Efficiency drain

This is a discussion on Efficiency drain within the A Brief History of Cprogramming.com forums, part of the Community Boards category; So I'm making changes to my Expression Manipulator program to allow more operators than the basic 4 and exponentiation. It ...

  1. #1
    Just because ygfperson's Avatar
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    Efficiency drain

    So I'm making changes to my Expression Manipulator program to allow more operators than the basic 4 and exponentiation. It basically uses a function that does a search and replace. ie:
    3+4^5
    becomes
    add(3,expt(4,5))

    The problem is that when deleting things in parentheses, after 5 of them, the program becomes horribly slow:
    (((x/y)/z)/a)/b -- around 2 seconds. another layer of parentheses makes it 6 seconds

    Is string manipulation really that time consuming? Or is it probably another piece of my program?

  2. #2
    Toaster Zach L.'s Avatar
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    String manipulation can be fairly expensive, depending on the string implementation. If you are using substring operations alot, you might want to try SGI's STL (www.sgi.com/tech/stl) implementation, and the "rope" class. Its faster with substring operations, but slower on some more traditional ones.
    The word rap as it applies to music is the result of a peculiar phonological rule which has stripped the word of its initial voiceless velar stop.

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    Just because ygfperson's Avatar
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    hehe... found out the reason...

    my test expression looks like this:
    ( ( ( 3 / 4 ) / 5 ) / 6 ) / 7

    Everything in parentheses is ignored, then parsed recursively. Everything seperated by a '/' sign is a Term.

    So I created a static int for the class Term and incremented it everytime a constructor was created. End result:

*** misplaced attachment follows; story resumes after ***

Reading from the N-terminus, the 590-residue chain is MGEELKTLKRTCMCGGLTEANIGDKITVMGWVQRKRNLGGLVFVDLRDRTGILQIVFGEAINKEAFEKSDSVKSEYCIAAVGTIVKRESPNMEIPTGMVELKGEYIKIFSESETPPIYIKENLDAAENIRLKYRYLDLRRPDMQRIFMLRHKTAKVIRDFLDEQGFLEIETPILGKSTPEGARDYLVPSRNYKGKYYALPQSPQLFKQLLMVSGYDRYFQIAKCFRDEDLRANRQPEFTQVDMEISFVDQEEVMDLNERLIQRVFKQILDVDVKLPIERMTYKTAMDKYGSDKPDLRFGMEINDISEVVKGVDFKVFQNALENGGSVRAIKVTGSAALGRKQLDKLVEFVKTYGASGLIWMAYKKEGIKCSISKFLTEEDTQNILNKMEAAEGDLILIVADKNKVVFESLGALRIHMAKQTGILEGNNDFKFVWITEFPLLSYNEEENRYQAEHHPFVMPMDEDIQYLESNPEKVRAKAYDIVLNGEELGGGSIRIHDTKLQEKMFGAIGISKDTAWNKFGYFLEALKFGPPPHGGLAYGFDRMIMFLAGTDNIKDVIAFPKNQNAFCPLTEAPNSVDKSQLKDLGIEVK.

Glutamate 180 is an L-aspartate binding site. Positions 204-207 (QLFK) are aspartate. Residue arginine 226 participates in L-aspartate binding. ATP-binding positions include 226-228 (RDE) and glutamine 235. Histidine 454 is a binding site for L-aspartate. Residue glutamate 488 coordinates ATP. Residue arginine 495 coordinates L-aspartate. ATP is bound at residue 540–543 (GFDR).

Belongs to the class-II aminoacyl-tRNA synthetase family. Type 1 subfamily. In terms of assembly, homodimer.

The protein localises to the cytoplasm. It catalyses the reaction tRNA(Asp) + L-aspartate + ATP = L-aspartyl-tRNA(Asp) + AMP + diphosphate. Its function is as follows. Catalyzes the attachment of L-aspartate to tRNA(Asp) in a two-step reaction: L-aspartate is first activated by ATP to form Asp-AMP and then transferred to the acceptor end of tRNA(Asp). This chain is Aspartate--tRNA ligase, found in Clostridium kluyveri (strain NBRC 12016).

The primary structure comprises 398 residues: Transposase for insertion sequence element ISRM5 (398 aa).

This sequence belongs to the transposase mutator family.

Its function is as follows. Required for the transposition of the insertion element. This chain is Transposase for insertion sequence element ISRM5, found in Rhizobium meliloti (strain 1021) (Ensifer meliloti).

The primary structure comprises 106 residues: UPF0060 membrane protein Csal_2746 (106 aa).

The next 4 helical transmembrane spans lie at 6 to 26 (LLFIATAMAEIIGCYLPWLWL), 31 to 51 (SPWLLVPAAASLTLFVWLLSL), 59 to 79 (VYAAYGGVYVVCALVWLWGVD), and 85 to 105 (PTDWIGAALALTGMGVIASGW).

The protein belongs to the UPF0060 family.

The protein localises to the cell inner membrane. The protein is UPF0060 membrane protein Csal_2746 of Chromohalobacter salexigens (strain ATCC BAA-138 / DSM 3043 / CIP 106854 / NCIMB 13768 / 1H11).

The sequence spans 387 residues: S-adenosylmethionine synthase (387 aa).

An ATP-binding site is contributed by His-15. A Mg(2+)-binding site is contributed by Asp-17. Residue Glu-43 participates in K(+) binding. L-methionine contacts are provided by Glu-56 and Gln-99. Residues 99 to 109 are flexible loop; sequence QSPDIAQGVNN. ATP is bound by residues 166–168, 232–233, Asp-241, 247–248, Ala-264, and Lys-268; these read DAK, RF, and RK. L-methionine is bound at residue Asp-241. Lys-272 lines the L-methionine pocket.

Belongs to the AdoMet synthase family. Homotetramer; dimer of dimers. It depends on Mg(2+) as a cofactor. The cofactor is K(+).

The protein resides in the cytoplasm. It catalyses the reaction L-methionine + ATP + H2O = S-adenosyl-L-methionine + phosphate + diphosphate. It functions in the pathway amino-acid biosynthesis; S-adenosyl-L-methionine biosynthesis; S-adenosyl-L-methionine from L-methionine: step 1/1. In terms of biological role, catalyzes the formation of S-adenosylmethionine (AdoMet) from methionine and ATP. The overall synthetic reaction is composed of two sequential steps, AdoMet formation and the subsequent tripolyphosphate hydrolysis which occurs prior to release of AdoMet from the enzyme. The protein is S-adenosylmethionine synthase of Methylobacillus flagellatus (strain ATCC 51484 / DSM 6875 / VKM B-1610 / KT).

54149

    With an extra layer of parentheses it became 415929. Add another layer:
    (((((3/4)/5)/6)/7)/8)/9

    2866334.

    Obviously 2.8 million Term objects where 20 would suffice is a problem...

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    carry on JaWiB's Avatar
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    Lol I guess that would drain efficiency just a bit
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    Toaster Zach L.'s Avatar
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    Just a couple orders of magnitude.
    The word rap as it applies to music is the result of a peculiar phonological rule which has stripped the word of its initial voiceless velar stop.

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    Do you want to work for Microsofts XP team?

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    Toaster Zach L.'s Avatar
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    Originally posted by Barjor
    Do you want to work for Microsofts XP team?
    Haha! Great one.


    Hang on a second though... There should only be (by my reckoning) twice the number of terms as delimiters... so 8, and 10... where are the other 3.2x10^93 coming from?
    The word rap as it applies to music is the result of a peculiar phonological rule which has stripped the word of its initial voiceless velar stop.

  8. #8
    Just because ygfperson's Avatar
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    There's some overlap... for instance there are four terms in ((x / y) / z): x, y, (x / y), and z

    But you're right, I have way too many objects... and I gotta search through code to find out why.

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